Ready for Recovery
We’re closing in on the second half of 2005, so it seems like as good a time as any for a reality check. In other words, how’s IT treating you so far this year?
There has been no official death knell for the recent recessionary troubles that have plagued the IT industry, most likely because the patient is still in recovery. But signs of improvement continue to appear: Programs are still launching new certifications, methods of testing are still evolving and emerging (check out this month’s cover story on the growth of performance-based testing), and the overall job situation is improving for many certified IT professionals.
It’s hard to make broad statements like that with the knowledge that every rule has an exception. Things have gotten better—for some. The IT career pendulum is swinging back upward—but not for everyone. Everyone in IT can expect a return to brighter times, but the caravan doesn’t always move quickly enough.
Earlier this year, Info-Tech Research Group released a study of IT budgets and spending projections for 2005. While 16 percent of respondents expected decreased budgets, 51 percent were expecting higher budgets.
The news got better:
- Of those companies expecting a budgetary increase, 35 percent expect their budgets to climb by more than 15 percent.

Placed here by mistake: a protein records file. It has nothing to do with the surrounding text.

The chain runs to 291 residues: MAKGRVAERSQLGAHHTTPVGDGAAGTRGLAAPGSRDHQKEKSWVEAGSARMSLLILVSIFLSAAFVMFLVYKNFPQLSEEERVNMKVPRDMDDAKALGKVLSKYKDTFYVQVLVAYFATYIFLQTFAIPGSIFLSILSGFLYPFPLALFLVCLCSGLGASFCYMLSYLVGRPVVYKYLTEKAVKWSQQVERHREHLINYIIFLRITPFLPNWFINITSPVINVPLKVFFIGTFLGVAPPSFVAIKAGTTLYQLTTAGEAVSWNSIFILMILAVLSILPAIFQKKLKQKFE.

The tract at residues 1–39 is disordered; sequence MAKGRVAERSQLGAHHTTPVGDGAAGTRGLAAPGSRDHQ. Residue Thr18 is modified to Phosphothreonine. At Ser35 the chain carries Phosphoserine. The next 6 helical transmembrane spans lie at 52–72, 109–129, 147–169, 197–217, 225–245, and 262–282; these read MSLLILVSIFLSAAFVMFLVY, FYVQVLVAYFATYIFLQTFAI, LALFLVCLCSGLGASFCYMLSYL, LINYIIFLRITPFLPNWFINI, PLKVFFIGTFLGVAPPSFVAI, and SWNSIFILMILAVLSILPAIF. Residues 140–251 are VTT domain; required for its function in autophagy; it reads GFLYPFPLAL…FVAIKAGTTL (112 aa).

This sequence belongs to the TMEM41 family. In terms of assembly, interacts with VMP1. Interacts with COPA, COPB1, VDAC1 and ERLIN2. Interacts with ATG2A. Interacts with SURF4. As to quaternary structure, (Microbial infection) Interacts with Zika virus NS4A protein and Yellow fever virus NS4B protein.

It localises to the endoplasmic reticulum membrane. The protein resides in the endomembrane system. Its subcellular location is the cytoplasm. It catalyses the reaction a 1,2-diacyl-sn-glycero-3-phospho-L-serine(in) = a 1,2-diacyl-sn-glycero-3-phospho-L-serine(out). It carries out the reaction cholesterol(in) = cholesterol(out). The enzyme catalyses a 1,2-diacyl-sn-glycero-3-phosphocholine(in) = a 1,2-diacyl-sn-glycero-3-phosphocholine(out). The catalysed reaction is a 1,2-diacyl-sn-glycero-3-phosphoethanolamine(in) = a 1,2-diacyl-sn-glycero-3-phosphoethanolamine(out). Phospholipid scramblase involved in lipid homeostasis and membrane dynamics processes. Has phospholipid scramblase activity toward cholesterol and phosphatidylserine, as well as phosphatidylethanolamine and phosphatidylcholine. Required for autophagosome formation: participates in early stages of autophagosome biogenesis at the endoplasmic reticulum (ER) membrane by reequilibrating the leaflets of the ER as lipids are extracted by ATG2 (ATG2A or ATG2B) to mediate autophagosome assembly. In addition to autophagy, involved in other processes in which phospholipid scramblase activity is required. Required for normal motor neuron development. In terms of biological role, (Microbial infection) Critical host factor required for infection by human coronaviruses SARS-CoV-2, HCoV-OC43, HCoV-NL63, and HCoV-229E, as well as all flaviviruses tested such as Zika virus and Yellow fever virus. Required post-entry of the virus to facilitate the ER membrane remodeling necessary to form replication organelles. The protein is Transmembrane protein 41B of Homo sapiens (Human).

- Another 22 percent of respondents expect budgets to climb 5 to 15 percent.
- By sector, health care, professional services and retail are the most active markets, followed by manufacturing and government.
All interesting, but here’s the stat most readers will most celebrate: Internal staff is the largest (by far) chunk of IT budgets at 30 percent, nearly three times ahead of the 11 percent hardware expenditure. Perhaps best of all, outsourcing barely placed in Info-Tech’s research, registering at just 4 percent of IT dollar allocation.
This may not mean much in May. The year’s about to start its downhill side and arguably the course for the rest of the year was set when budgets were closed last fall. But those who’ve followed IT trends can attest that strides are being made. (Don’t believe me? How’d you do in 2002?)
IT’s been a bit beleaguered, without question. But the indicators are pointing to a brighter horizon. If that recovery continues to progress, you’ll need to be ready to advance with the industry’s next leap forward.
Ask yourself: Are you ready for the next big thing? Have you kept sharp the foundational skills you’ll use to build yourself up? Stop what you’re doing and consider where you’ve been, where you are and, of course, where you’re heading. Take a little mid-year reflection, and if needed, make a mid-course correction.
Self-reflection can be the best rudder to steer the ship of your career. As always, consider where your career is taking you and make sure you’re doing all you can to move it ahead.